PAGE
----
The ITV news took us into the front room of the very 5-year old whose computer addiction had caused the problem. The little boy was, of course, completely engrossed in another computer game whilst the adults chatted around him. He spoke in grunts and didn't seem that fussed about what had happened, or the mess he'd caused. In fact, he didn't seem to be that fussed about anything other than staring into his iPad. Lost in an alternate world of zombies.
Question. Does this little boy have a function? What is he giving back to society? I know he's only five and has plenty of time to turn into a proper human being, but right now he's a modern version of Mike TV from Charlie and the Chocolate Factory, and I suspect few people would care, or in fact notice, if he were dragged permanently into cyber space to live with his only friends. The world he is occupying, almost full-time, is as real to him as his front room.
And that got me thinking about the inanity and actual outright danger of things like twitter. A whole generation of people seems to place greater value on the opinion of those we meet in cyber space instead of those made of flesh and blood who live next door. I'm as guilty of vanishing into my computer as the next man. We all get freaked out by the weirdo on the bus who wants to talk, and we accuse people of being boring or "too intense" if they want to discuss philosophy or fine art. There's no point in debating the meaning of something in depth. That wastes time; get on your iPhone and see what wiki says! Discussion over.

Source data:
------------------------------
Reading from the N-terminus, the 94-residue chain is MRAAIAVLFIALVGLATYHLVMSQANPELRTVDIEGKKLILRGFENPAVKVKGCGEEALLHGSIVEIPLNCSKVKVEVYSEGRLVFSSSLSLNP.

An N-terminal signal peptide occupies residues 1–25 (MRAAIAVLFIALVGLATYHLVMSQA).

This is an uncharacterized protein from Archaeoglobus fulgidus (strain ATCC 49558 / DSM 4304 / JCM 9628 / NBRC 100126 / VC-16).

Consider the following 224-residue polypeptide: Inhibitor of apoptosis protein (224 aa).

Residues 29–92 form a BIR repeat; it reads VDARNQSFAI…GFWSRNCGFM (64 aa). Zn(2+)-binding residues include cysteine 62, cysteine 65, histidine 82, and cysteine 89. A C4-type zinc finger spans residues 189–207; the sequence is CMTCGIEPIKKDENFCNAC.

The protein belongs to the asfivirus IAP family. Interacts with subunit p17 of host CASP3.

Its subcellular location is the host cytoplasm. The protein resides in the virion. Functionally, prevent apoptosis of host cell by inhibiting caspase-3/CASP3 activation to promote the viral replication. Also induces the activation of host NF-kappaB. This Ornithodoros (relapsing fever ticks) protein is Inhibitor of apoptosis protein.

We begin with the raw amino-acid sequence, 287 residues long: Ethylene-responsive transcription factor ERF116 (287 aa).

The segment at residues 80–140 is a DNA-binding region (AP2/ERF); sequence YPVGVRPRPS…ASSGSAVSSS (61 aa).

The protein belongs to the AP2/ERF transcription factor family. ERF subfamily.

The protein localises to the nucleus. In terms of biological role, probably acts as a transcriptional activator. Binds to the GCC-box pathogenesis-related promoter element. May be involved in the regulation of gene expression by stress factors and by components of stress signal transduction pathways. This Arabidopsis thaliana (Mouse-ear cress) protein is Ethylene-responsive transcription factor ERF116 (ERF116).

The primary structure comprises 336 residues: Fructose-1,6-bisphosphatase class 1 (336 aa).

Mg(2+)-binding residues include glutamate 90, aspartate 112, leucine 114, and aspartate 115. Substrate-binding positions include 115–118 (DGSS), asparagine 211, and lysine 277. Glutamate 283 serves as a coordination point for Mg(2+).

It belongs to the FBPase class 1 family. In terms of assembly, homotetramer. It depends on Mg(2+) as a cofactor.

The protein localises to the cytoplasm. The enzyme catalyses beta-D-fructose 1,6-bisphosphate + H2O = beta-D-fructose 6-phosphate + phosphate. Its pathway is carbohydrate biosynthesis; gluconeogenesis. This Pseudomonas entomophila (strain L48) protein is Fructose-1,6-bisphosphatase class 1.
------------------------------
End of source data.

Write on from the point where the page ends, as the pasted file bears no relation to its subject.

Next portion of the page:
Meanwhile we genuinely think that people are going to be interested in a 130-character ungrammatical grunt about what we had for dinner or why Librans are always unlucky in love. We "un-friend" people who don't tell us what we want to hear, accusing them of being bitches even when they're actually proving they genuinely care. Who cares? There are always more cyber friends who'll listen to the whinging and say how shit life is rather than telling you the truth; that you need to pull yourself together, because ultimately very few people will care if you live or die.
Society changes, of course, but this is the reason why people I talk to on estates say how they miss the olden days, "the days when doors didn't get slammed in your face. The days when you went to see your neighbours when you felt down."
How do we get these days back?
The worrying thing in all of this is that we're running at high speed to a place where we cease to value life itself. Computers will always be able to tell us what we want to hear, so let's live in a little bubble with one, and that weird woman on the bus who talks too much will never bore us again.
But life is cyclic. Living in bubbles will cause the break down of Society, which itself will lead to the destruction of all material goods. And at that stage we might re-engage our imaginations and actually be grateful for the distracting musings of the woman on the bus. Except we won't be on a bus because fossil fuel will have run out and busses won't exist!
And so to bed.